If you live in the United States of America, chances are you enjoy fast food as much as the next person. Of course, its never a good idea to solely eat fast food, but its tough not to with so many options constantly in front of us.
This is a list of some of my top recommendations of fast food restaurants to try that you may not have so often.
When I went to school in the south, there was one place we would always end up at late at night: Mrs. Winners. This place has some amazing chicken and biscuits and if you ever see one on your travels, is worth checking out.
For a chicken sandwich in general, it is very hard to beat the fried chicken sandwiches that Chick Fil A makes. These things are absolutely delicious.
If you live in a major city, chances are you have passed a Sonic once or twice before. Next time you are thinking about getting fast food, put Sonic at the top of your list. This place has some amazing types of dishes and is great because you don’t even have to leave your car!
For the best burger out there, however, I have to head to the west coast for In N Out Burger. This place is technically fast food, but it sure doesn’t taste like it. In N Out produces some high quality food. Just make sure to get your burger “animal style.” Its not on the menu but it’s a great option.
For old school style burgers, Checker’s is always a fun option. I don’t know what it is about this place, but its got a great, 1950s vibe to it, regardless of where they are located.
These are just some of the many fast food franchises to choose from. Its never a good idea to only eat fast food, but every once in a while, it makes for a delicious treat.
with Teddy Chipouras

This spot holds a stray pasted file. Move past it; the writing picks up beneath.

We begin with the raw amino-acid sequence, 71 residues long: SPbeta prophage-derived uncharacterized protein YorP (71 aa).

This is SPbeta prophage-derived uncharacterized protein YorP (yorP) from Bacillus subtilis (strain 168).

In regard to the Lone Star States finest tunesmiths, Bruce Robison lands at the top of the heap. His songwriting turned the heads of some of the industrys biggest artists and took them to the top of the charts (Dixie Chicks No. 1 version of Travelin Soldier, George Straits recording of Wrapped and the beautiful Tim McGraw/Faith Hill rendition of Angry All The Time, to name a few). While those achievements might be considered the pinnacle of a song writing career to some, Robison has never been one to rest on his laurels. He is always creating. The last two releases from Robison were as a duo project with wife and acclaimed singer/songwriter, Kelly Willis. Cheaters Game and Our Year were released just over a year apart in 2013 and 2014, respectively, to rave reviews. After touring extensively to support the duos releases, Bruce turned his focus toward his other passion project, The Next Waltz, a virtual social house of music, videos and interviews spotlighting the artists and songs that make up the pedigree of this generations cream of the crop. In his studio located just outside of Austin, Robison hosts and records an evolving array of artists who share in his commitment to continue the tradition of collaborative creativity. Everything in Bruces studio is recorded on analog tape with no digital shenanigans just like back when music was good. From Robisons perspective, that difference – between digital and analog makes all the difference. In fact its so important to him, that tag line appears on the liner notes of Bruces brand new album, Bruce Robison & The Back Porch Band, to be released on April 28. While immersed in the process of capturing some of his favorite songs and artists for The Next Waltz, Robison was inspired to round up his own band and lay down a collection of originals, co-writes and covers to put his personal stamp on. With a list of musician credits that could easily be mistaken for a hall-of-fame roll call, Robison delivers a truly organic listening experience that includes happy accidents and all kinds of things that just feel real. Bruce Robison & The Back Porch Band is a real nine-track album made up of good-time, light hearted romps (Rock n Roll Honky Tonk Ramblin Man) and wistful, sometimes bittersweet ballads (Long Time Coming; Still Doin Time). Even The Whos Squeezebox which Robison calls a a great country song by some English dudes – fits perfectly in the mix. Long-time friend, Jack Ingram, appears with Robison on Paid My Dues, (written by Jason Eady and Micky Braun of Micky and the Motorcars) for a rowdy honky-tonker version. Robison marvels, The song that I cut with Jack, theres not even one overdub on it. That sounds like a simple thing, but Ive never done that in my entire career, where we dont even go in and fix anything. Recording the way we do really allows the players to bring their own voices, their own styles, into the music, says Robison. Thats the kind of vibe Im trying to get back to. I want to let people see how cool this process is and how much it has to do with country music, and how the kind of music that we make is tied to those traditions.